Investigation of rim seal exchange and coolant re-ingestion in rotor stator cavities using gas concentration techniques

Eastwood, Daniel (2014) Investigation of rim seal exchange and coolant re-ingestion in rotor stator cavities using gas concentration techniques. Doctoral thesis (PhD), University of Sussex.

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Gas turbine engine performance requires effective and reliable internal cooling over the
duty cycle of the engine. Understanding the effectiveness of cooling flows when making
life predictions for rotating components subject to the main gas path temperatures is
crucial. A test facility has been developed at the University of Sussex incorporating a
two stage turbine designed to support a European funded research project with the
objective of enhancing the understanding of interactions between main annulus gas
paths and secondary air systems. This thesis describes the specific contribution of the
author to the research conducted at the test facility.

Non-invasive gas seeding and concentration measurement techniques together with hot
geometry displacement measurements have been developed to meet three distinct
objectives: to determine inter-stage seal flows between rotor disc cavities; to provide
data to quantify rim seal exchange flows between rotor stator cavities and the main
annulus gas path for both bulk ingestion and egress conditions; and, to provide data to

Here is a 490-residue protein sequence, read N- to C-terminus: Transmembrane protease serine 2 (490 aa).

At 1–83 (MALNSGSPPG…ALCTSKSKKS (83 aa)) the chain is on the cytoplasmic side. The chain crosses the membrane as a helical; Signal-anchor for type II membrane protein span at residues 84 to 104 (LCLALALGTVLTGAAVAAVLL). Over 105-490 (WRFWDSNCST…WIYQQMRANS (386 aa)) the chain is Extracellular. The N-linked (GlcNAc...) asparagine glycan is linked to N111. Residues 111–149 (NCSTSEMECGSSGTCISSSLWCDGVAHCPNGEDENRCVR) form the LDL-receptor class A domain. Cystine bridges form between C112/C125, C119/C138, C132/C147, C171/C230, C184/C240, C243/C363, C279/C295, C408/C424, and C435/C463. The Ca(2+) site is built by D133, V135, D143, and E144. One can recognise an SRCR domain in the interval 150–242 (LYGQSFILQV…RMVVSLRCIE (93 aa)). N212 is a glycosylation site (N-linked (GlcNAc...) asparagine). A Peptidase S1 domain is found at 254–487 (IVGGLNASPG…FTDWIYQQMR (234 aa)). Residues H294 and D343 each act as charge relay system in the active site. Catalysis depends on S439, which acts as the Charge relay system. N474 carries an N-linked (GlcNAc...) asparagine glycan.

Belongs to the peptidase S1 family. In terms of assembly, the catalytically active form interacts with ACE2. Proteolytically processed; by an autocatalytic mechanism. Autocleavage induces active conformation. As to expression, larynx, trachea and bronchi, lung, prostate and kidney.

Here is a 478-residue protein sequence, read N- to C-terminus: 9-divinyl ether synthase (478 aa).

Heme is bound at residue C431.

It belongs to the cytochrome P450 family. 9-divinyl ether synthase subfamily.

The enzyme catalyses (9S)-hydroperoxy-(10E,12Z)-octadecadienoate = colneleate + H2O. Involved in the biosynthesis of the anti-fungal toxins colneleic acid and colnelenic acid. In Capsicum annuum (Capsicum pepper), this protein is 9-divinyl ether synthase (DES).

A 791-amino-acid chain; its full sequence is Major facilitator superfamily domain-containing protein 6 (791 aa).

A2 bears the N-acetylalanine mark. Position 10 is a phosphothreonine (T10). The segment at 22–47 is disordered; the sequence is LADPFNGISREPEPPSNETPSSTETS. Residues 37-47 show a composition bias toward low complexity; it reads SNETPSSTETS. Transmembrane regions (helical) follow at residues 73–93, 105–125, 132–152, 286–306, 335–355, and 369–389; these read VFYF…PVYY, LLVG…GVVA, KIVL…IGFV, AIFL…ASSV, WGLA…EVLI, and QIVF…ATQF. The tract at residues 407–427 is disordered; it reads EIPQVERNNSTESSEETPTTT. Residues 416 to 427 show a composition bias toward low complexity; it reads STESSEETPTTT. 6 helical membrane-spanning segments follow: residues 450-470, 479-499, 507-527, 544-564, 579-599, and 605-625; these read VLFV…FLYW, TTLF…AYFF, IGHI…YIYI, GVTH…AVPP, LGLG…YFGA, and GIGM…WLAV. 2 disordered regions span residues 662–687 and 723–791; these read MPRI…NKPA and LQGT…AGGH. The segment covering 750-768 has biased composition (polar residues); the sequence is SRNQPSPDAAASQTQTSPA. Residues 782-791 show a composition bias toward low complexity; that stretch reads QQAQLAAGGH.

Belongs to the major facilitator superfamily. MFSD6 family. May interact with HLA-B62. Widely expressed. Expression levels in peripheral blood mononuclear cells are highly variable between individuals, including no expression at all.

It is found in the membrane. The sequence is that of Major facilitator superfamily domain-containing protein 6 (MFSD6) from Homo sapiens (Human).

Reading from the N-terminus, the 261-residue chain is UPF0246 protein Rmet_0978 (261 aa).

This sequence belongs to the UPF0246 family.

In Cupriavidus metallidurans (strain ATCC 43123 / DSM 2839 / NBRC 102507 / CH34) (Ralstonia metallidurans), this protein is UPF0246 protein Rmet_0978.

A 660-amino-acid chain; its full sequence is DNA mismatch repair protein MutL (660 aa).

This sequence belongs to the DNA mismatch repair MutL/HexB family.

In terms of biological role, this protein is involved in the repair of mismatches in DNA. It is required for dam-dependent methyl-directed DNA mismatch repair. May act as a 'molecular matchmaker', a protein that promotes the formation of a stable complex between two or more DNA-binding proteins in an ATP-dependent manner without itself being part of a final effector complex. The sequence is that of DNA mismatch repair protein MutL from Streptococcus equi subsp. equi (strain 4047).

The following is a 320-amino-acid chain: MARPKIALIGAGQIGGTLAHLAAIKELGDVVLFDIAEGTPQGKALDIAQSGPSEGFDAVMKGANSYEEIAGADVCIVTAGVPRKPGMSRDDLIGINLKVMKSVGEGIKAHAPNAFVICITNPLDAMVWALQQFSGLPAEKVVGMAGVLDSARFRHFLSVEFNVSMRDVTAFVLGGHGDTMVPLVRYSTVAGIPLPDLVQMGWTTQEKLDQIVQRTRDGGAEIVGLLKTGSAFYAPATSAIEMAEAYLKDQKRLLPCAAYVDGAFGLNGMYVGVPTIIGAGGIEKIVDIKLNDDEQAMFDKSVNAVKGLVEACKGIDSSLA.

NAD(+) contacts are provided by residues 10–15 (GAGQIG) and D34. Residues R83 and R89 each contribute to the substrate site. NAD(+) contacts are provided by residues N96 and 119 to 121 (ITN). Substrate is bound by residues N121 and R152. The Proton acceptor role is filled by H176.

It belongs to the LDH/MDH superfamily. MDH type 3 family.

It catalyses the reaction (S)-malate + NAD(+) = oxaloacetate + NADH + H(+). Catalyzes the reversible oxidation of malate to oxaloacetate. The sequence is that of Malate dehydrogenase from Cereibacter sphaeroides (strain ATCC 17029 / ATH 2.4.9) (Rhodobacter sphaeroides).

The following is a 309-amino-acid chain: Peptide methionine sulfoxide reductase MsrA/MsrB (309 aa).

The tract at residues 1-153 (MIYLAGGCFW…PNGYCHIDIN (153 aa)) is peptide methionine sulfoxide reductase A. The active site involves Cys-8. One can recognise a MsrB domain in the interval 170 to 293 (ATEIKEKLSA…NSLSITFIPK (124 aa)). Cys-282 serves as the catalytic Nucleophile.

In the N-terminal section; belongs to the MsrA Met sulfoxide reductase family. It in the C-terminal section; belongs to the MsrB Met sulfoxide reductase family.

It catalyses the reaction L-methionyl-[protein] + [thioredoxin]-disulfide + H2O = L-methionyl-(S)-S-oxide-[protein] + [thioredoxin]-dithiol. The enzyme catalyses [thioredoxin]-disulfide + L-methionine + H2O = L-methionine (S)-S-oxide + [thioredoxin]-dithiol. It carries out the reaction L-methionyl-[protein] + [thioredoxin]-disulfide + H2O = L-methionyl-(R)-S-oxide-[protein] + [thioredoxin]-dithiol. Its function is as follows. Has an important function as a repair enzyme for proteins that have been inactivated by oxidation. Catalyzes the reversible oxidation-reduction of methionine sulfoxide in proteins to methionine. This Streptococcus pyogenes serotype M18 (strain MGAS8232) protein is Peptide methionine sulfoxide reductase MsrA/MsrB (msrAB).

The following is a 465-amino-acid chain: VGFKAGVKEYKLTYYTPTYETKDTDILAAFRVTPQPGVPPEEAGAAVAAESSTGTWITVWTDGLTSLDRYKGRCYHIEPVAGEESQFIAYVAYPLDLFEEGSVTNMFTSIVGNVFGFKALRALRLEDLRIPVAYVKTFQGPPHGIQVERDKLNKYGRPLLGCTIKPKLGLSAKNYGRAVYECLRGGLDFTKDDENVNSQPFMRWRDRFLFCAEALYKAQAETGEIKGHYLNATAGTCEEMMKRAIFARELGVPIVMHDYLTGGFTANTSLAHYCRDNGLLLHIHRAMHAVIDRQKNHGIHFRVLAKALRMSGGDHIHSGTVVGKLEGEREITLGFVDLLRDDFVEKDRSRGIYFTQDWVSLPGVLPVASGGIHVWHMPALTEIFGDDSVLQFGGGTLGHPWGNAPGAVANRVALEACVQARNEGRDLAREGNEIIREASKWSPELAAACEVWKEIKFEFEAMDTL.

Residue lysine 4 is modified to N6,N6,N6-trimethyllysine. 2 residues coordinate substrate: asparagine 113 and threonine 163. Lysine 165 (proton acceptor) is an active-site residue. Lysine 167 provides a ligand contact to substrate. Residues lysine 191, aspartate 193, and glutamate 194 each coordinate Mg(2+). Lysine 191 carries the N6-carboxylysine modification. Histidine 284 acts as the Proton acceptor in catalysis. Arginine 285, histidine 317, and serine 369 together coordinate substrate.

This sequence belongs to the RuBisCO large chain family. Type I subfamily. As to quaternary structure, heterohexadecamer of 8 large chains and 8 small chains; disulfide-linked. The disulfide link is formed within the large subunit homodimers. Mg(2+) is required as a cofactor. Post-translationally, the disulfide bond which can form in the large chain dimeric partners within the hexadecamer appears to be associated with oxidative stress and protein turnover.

quantify the re-ingestion of cooling air egressed into the main annulus gas path.
Detailed knowledge of these flows is vital to understanding the flow structures within
rotor stator cavities and to optimise coolant delivery methods.

Experimental results are presented for a number of cooling flow supply geometries and
flow rates. The gas concentration measurement techniques developed and the results
obtained are compared to traditional measurements as well as numerical simulations
carried out by research project partners. This work develops the measurement
techniques of rotor stator cavity flows and provides data suitable for the validation of
improved thermo-mechanical and CFD codes, beneficial to the engine design process.

Item Type: Thesis (Doctoral)
Schools and Departments: School of Engineering and Informatics > Engineering and Design
Subjects: T Technology > TJ Mechanical engineering and machinery > TJ0266 Turbines. Turbomachines (General)
Depositing User: Library Cataloguing
Date Deposited: 10 Jun 2014 08:36
Last Modified: 21 Sep 2015 13:57

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